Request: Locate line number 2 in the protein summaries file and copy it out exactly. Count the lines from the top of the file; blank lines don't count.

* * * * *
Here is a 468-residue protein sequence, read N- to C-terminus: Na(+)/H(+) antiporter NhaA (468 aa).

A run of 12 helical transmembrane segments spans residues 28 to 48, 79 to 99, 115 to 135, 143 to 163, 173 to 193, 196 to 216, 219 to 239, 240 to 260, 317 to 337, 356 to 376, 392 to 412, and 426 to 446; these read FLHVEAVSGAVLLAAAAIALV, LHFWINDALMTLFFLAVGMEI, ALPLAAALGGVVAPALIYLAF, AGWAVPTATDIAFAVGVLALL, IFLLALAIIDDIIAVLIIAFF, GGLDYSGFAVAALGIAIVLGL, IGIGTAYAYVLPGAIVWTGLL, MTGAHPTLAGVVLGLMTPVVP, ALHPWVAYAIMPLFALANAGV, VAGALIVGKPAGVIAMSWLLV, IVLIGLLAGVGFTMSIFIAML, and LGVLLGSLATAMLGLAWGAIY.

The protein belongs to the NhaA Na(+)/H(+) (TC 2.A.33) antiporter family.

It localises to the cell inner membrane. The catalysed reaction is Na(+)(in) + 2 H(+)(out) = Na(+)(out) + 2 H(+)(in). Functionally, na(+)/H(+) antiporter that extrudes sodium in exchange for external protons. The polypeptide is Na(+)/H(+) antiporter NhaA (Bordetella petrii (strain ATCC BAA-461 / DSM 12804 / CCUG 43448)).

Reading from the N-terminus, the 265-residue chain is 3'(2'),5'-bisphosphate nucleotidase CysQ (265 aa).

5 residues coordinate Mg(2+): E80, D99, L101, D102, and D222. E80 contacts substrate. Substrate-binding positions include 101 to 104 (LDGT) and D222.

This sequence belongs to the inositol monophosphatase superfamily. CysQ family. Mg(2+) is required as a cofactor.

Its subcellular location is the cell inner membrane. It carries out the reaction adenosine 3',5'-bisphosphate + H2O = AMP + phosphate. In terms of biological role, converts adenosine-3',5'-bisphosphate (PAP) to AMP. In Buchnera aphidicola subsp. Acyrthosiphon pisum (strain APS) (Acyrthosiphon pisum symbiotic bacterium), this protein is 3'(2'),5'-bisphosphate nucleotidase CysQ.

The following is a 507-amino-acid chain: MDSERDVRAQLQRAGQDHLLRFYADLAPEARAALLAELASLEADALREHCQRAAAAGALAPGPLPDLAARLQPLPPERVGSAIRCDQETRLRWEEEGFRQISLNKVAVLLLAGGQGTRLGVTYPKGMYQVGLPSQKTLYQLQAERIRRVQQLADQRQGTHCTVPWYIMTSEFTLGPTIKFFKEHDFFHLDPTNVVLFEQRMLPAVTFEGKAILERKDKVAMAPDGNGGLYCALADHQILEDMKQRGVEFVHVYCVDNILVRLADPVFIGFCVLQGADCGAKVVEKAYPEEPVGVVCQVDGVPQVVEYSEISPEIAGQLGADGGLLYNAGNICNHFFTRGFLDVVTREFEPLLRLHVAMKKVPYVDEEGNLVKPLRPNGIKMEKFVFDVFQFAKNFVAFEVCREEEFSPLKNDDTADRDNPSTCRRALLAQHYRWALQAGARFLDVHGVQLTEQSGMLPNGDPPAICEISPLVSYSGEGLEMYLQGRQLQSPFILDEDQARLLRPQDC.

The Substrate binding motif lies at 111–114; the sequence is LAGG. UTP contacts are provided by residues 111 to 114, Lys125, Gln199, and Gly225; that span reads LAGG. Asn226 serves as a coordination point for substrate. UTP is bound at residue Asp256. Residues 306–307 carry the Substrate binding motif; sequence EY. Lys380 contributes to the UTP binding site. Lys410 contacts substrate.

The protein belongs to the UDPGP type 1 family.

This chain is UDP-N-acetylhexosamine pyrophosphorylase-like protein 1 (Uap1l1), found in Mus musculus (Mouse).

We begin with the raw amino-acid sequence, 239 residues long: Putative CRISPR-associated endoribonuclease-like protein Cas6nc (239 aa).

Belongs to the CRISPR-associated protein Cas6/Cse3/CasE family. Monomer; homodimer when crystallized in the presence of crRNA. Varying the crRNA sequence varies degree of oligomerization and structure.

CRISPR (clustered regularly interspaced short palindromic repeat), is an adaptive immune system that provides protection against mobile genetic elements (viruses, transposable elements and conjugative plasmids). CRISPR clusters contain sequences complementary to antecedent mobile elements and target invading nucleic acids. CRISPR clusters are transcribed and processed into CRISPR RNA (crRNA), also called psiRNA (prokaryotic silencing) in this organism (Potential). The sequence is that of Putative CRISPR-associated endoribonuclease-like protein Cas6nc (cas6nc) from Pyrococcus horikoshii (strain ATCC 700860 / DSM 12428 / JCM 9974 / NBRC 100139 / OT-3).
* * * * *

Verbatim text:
A run of 12 helical transmembrane segments spans residues 28 to 48, 79 to 99, 115 to 135, 143 to 163, 173 to 193, 196 to 216, 219 to 239, 240 to 260, 317 to 337, 356 to 376, 392 to 412, and 426 to 446; these read FLHVEAVSGAVLLAAAAIALV, LHFWINDALMTLFFLAVGMEI, ALPLAAALGGVVAPALIYLAF, AGWAVPTATDIAFAVGVLALL, IFLLALAIIDDIIAVLIIAFF, GGLDYSGFAVAALGIAIVLGL, IGIGTAYAYVLPGAIVWTGLL, MTGAHPTLAGVVLGLMTPVVP, ALHPWVAYAIMPLFALANAGV, VAGALIVGKPAGVIAMSWLLV, IVLIGLLAGVGFTMSIFIAML, and LGVLLGSLATAMLGLAWGAIY.